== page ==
Most people have a love-hate relationship with them.
I love them!
The pelvis is a complicated piece of engineering, with bone, muscles, ligaments, tendons and fascia helping both stabilise the body and allow for motion. Several muscles, the iliacus and psoas major, make up the group everyone commonly refers to as hip flexors. These are big muscles, and tend to be tight, as most of us tend to sit too much; at our desks, in front of the television, and in our cars. We rarely let our hips explore a full range of movement, and more often than not, lower back pain often stems from tight hips and buttocks muscles.
Whilst modern scientific research is still trying to figure out the impact of emotions on the body, one study tried to portray how we experience emotions in the body. The bodily experience of emotion is nearly instantaneous, and our hips are like a bowl, catching and holding the residue of a trauma or prolonged period of stress.
What has become apparent to me, after teaching yoga for nearly 30 years now, is that tightness in hips are not just physical. The hips are the seat of our emotions, and more is written about this these days.
- Tight hips can mean that we fear living up to our own expectations and those laid out by others.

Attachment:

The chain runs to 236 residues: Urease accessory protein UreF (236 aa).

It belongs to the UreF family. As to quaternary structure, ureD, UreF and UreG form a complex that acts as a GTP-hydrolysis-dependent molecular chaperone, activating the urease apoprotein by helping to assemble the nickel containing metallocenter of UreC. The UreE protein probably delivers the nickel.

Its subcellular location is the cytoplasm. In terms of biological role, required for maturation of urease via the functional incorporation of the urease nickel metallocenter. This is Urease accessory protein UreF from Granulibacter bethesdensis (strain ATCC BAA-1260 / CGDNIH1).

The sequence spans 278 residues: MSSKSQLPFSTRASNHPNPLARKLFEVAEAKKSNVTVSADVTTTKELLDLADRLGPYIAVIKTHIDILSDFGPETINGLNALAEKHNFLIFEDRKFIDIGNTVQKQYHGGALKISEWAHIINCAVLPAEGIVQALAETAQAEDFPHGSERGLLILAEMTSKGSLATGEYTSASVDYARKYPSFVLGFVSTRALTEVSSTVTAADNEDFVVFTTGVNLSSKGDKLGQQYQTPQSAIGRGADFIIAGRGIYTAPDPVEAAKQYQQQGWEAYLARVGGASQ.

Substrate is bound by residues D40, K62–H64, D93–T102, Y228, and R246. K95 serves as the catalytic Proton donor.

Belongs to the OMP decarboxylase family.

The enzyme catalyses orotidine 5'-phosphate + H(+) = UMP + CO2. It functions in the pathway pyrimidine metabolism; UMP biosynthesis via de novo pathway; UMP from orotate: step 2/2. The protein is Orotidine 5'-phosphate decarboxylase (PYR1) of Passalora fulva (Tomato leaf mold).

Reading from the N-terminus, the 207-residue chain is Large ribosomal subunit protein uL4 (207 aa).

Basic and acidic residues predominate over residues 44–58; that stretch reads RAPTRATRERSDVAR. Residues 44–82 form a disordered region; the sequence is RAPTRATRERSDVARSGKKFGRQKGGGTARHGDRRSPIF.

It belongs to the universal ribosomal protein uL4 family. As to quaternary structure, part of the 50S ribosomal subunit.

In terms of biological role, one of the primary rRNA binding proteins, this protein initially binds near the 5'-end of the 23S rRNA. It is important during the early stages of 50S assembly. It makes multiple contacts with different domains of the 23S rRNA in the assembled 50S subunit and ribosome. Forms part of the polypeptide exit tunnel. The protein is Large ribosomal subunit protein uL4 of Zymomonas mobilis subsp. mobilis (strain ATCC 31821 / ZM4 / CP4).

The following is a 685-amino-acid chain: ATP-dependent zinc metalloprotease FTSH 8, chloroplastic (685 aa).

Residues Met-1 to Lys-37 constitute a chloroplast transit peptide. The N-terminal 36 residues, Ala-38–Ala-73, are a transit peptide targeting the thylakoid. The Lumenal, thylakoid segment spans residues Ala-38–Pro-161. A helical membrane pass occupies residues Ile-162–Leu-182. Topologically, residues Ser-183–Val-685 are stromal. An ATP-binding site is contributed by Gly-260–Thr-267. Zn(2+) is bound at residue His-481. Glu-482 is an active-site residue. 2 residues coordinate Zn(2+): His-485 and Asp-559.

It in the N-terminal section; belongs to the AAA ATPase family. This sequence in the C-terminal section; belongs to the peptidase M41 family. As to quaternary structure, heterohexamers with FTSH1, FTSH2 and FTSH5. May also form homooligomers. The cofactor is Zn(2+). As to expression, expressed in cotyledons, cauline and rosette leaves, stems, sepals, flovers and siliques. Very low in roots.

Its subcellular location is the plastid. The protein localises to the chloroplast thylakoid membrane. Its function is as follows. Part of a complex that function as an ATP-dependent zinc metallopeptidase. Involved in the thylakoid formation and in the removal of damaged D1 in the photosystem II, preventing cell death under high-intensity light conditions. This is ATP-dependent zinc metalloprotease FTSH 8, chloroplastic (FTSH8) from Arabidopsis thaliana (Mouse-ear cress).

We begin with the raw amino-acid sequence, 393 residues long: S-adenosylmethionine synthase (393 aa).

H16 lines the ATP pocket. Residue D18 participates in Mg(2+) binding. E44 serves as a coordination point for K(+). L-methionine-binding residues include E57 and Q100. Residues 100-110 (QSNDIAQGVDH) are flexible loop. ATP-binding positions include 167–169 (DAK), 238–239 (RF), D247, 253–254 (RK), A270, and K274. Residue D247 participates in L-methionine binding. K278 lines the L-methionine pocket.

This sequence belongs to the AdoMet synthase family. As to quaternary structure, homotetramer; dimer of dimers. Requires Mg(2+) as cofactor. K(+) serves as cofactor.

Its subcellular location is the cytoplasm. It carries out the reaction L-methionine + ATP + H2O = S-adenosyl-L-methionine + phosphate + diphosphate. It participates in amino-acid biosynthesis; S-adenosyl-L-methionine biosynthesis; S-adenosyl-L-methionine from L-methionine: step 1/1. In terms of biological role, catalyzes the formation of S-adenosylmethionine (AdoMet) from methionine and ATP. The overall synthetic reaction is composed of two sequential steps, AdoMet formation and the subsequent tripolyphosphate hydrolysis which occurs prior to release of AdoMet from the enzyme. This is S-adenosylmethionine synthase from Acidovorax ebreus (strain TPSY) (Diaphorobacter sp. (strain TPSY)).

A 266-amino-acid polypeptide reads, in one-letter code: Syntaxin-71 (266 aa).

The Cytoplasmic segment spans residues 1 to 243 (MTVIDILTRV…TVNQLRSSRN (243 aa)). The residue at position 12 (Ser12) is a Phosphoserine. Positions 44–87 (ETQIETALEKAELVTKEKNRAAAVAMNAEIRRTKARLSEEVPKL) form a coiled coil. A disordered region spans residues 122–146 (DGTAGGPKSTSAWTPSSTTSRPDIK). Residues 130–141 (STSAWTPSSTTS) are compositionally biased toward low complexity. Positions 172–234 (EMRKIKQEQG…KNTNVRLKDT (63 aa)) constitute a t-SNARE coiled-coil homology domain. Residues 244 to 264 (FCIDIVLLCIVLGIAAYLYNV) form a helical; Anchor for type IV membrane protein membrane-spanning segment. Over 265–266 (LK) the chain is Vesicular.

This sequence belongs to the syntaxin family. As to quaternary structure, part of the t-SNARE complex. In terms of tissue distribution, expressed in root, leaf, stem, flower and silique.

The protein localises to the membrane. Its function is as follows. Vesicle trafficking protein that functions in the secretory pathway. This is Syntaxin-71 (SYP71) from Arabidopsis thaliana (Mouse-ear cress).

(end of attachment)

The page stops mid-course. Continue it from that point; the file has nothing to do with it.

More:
- The hips are located at the second chakra, and when the second chakra is blocked, it hinders our ability to let go and let it flow. During deep hip openers, there could be a tendency to hold on because you simply cannot fully open up to the Pose.
- One of the most important relationships you will have, is the one you have with yourself. Tight hips may indicate an inability to fully love yourself.
If you’ve been following my writing over the years, you will know that I am all about taking yoga “off the mat”, and if you adopt the view of yoga “on the mat” as a metaphor for life, then you can use some of these tips to help you cope with the emotional roller coaster of life.
So, when your hips, and life, gets tight …
Learn to sit with the discomfort; it will pass.
And, breathe deeply, especially breathing into the source of discomfort in your body.